Watching the Democrat candidates for President right now is a lot like watching a demolition derby but with a lot more spin doctors. The African-American community is coming after the Hillary Clinton campaign for comments made that seemed to diminish the role of Dr. Martin Luther King, Jr. in the civil rights movement. Hillary's campaign is firing back, saying that Barack Obama's campaign is playing the race card. And now John Edwards's campaign is firing at Hillary's campaign over the comments.
At the heart of this situation, though, is a voting bloc that has traditionally gone Democratic: the African-American vote. Democrats have done a masterful job in keeping African-Americans on their side politically, but that may be changing. With people like Bill Cosby and Chris Rock making pointed, yet accurate, statements about the declining state of African-American culture in today's society, it's getting harder and harder for voters to ignore.
Part of the problem lies with the people who have stepped up to become self-professed leaders of the African-American community. People like Jesse Jackson, Al Sharpton, and the late Johnny Cochran are or were seen as leaders who were looking to help African-Americans in any way they could. And these folks played this role to the hilt. Yet, when compared with their private lives, there's more than a slight disconnect. These self-professed leaders seem only to lead themselves to the promised land of money, fame, and power, leaving the rest of their people to fend for themselves. This should leave African-American voters wondering what's in it for them to vote Democratic if all they're getting is table scraps and false promises.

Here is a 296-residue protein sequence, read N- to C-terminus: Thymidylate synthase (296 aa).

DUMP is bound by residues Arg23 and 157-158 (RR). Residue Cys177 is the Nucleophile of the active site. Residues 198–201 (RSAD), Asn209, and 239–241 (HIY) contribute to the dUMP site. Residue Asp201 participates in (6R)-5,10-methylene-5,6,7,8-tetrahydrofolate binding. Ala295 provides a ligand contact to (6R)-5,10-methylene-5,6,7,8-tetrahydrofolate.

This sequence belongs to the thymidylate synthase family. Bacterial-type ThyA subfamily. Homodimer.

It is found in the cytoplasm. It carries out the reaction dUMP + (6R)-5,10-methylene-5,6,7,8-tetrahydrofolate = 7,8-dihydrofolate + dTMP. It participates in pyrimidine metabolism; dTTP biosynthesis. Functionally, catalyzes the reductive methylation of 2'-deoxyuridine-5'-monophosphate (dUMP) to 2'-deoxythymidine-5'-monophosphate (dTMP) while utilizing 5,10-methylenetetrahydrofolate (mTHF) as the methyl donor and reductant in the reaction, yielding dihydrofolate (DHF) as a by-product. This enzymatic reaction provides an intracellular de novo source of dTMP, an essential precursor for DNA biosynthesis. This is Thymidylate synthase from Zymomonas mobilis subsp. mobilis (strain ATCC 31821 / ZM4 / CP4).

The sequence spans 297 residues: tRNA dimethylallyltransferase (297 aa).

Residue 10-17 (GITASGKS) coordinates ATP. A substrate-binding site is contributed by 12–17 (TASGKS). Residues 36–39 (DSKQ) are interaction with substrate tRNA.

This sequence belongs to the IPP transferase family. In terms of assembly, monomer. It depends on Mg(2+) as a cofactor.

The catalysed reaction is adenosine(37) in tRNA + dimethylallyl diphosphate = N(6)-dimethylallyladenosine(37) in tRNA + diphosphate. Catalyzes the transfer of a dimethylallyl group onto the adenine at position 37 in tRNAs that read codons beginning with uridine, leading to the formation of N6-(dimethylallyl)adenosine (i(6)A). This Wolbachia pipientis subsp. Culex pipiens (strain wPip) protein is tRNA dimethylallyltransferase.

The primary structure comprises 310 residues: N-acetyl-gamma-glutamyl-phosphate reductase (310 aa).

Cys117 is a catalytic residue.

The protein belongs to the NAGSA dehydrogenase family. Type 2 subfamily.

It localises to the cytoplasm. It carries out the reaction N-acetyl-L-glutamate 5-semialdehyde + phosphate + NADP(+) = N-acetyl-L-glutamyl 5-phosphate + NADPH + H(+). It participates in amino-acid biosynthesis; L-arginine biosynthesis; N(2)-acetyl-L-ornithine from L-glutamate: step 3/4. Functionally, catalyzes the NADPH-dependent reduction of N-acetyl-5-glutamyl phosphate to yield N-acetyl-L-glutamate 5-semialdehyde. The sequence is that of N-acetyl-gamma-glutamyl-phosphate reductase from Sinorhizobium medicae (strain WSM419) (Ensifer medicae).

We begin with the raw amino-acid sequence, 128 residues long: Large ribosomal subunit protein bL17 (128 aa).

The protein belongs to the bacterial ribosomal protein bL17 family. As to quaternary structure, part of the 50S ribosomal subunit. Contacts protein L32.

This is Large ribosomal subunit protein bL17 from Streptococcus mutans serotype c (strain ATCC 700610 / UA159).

And this is a question the Democrats didn't want to have to answer at this point in time. With control of the White House and at least one house of Congress within their grasps, they needed a united front. What they've done, unfortunately for them, is create more division within their ranks. With Bill and Hillary Clinton leading the white liberal "we know what's best for your" contingent and Obama trying to pull together a coalition united in spite of their racial, political, gender, or religious differences, the Democrats are looking at a full-fledged race war of their own making.
Now, I'm a white guy from Iowa, so you can take what I'm about to say with a grain of salt if you'd like. I think it's time for African-Americans to choose, not which Democrat they want to back, but whether the Democrats deserve their votes in November or any other time. And unlike some, I won't presume to tell you what to think. I only ask that you do think and make the decision that's best for you and your race.